I had a conversation yesterday, about being vegetarian ‘out of duty’. Truth be told, I didn’t quite understand the logic. For many, vegetarianism does feel like a duty, and I’m not sure why that could be seen as a bad thing. Most vegetarians aren’t people who dislike the taste or texture of meat, they are people who put more value on the life of the animal than the taste of the meat. When I went vegan, it wasn’t because all of a sudden I’d decided that cheese tasted terrible, it was because I’d decided I could no longer ignore the suffering of the animals used to make the cheese.
There are lots of things that I learned to live without when I went vegan. Lion bars, meringue pavlovas, cheese slices, and dippy eggs being just a few. I’m not going to pretend becoming vegan was easy, I missed cheese a lot for the first few weeks, but then the cravings passed. I have been vegan for six years, and in that time there have been lots of new products appearing on the market. Being vegan seems to be getting easier and easier. I can get vegan cupcakes delivered to my door with my weekly shop, I can whip up some yorkshire puddings using an egg substitute, and I can pop into the next village for vegan burgers easily enough.
There are some things though, that are harder to come by. Vegan marshmallows, for example, had proved impossible. I have tried a number of brands over the years, each leaving me with a bad taste (or, more accurately, weird texture) in my mouth. The closest I came were from Ms Cupcake, her marshmallows tasted amazing, but didn’t melt in hot chocolate. Instead they kept their shape, and simply released a marshmallow-like residue over the top of the drink, it wasn’t great.
Freedom Mallows contacted me recently, offering me the chance to review their products, and since I am never one to turn down vegan treats, I said yes immediately. To be perfectly honest though, I was slightly concerned that the mallows might be reminiscent of the other vegan mallows I’d tried, leaving me with nothing nice to say. They arrived shortly after, and I’m pleased to say I have plenty of nice things to say.
As soon as I’d opened the box and snuck out of the toddler’s sight, I tried one of the mallows. They do not disappoint. They taste exactly like the marshmallows I remember from my childhood. They aren’t too hard, or too tough or too chewy - they are creamy and delicious and melt in your mouth. Over the course of the afternoon, I managed to eat half of the first bag. In the end I had to hide them from myself to stop me eating them. This says more about my mental state probably, but I also feel it reflects positively on Freedom Mallows.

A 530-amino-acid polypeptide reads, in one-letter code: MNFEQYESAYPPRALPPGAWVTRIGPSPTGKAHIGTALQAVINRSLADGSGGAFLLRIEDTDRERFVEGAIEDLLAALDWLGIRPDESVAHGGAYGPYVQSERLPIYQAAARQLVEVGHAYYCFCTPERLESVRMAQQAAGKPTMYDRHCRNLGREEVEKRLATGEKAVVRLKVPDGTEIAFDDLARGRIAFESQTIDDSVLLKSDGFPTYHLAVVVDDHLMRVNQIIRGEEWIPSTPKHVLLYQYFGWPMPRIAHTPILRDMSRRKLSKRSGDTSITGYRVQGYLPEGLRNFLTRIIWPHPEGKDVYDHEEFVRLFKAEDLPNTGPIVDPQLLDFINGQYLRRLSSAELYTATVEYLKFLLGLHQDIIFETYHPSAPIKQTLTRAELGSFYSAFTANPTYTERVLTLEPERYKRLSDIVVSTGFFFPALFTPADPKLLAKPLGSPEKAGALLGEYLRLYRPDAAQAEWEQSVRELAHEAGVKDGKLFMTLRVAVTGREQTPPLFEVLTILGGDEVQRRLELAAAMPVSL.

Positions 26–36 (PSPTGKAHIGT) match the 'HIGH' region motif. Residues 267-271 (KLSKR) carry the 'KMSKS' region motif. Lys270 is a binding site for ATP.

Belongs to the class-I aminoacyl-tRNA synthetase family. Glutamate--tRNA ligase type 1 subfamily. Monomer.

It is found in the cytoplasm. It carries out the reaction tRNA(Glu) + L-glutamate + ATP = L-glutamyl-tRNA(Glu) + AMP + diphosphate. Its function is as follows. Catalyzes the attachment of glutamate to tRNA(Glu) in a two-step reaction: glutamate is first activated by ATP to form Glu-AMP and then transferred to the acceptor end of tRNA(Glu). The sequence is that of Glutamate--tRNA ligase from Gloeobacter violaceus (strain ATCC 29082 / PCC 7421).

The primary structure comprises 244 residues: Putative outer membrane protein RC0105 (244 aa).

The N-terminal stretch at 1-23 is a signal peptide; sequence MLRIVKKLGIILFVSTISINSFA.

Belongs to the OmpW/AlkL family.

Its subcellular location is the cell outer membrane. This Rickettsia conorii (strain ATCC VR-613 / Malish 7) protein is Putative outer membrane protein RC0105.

For me, the most important stage in my rigorous marshmallow testing procedure is the hot chocolate. A vegan hot chocolate will sadly never live up to its non-vegan counterpart not because of the milk or chocolate, both of which can easily be substituted, but the squirty cream. Though there are a few options available, none of them taste anywhere near as good as the squirty cream I remember from my youth, and so are probably best ignored. Marshmallows were previously an equally impossible task, and best left out of a vegan hot chocolate, though I’m delighted this is no longer the case. The Freedom Mallows melted perfectly, leaving only small melted mallow shapes sitting on top of the steaming chocolate. It tasted delicious.
The next test was baking. I had already been told the mallows worked great for krispie cakes, and am looking forward to trying that at Easter, but wanted to do something a bit more ambitious this time. Childhood birthday parties always tasted of party rings, jelly and icecream, and jam mallows. I had to google to find out the name, but jam mallows were some coconut marshmallow jam-filled biscuit, cheap and cheerful, but amazingly tasty in that weird soggy biscuit sort of a way. I loved them and ate them by the bucketload. I haven’t thought about them in a long time, but when I ate my first few Freedom Mallows, I dared myself to dream. Could these mallows be used to create a vegan friendly jam mallow substitute?
It turns out that yes they could, sort of. The jam mallows I made looked nothing like the ones you buy, but they tasted pretty good. The biscuits were a bit thick, and I could do with perfecting that recipe really, but they were sort of right. I used the wrong flavour jam and it was noticeable. To get the mallows to melt, I placed them on top of a biscuit in the oven for two minutes, thinking they wouldn’t melt properly, but they did! The recipe needs some work to make it right, but the Freedom Mallows performed perfectly and tasted delicious in a biscuit.
The final test for these poor squidgy pink mallows, was the toasting test. I used to love burning marshmallows on the bonfire. No, not melting, burning. I just used to set mine alight, blow out the flame and then eat the burnt out shell of mallow. I don’t know why, that’s just what I did. Anyway, Freedom Mallows set alight wonderfully, burn very well, but sadly don’t quite the gooey insides I remember from all those years ago. They do, however, taste really good, so I can forgive them.
Freedom Mallows are priced at £2.49 a bag, and can be bought online here. I’ve also seen them at vegan events and health food shops, so you may be able to buy them in a shop near you. Freedom Mallows are dairy-free, gelatin-free, gluten-free and fat-free. They are Kosher, Halal and suitable for vegans. They are made using natural flavours and colours.
Disclaimer: I was sent some Freedom Mallows for free, but all the words above are my actual real brain thoughts.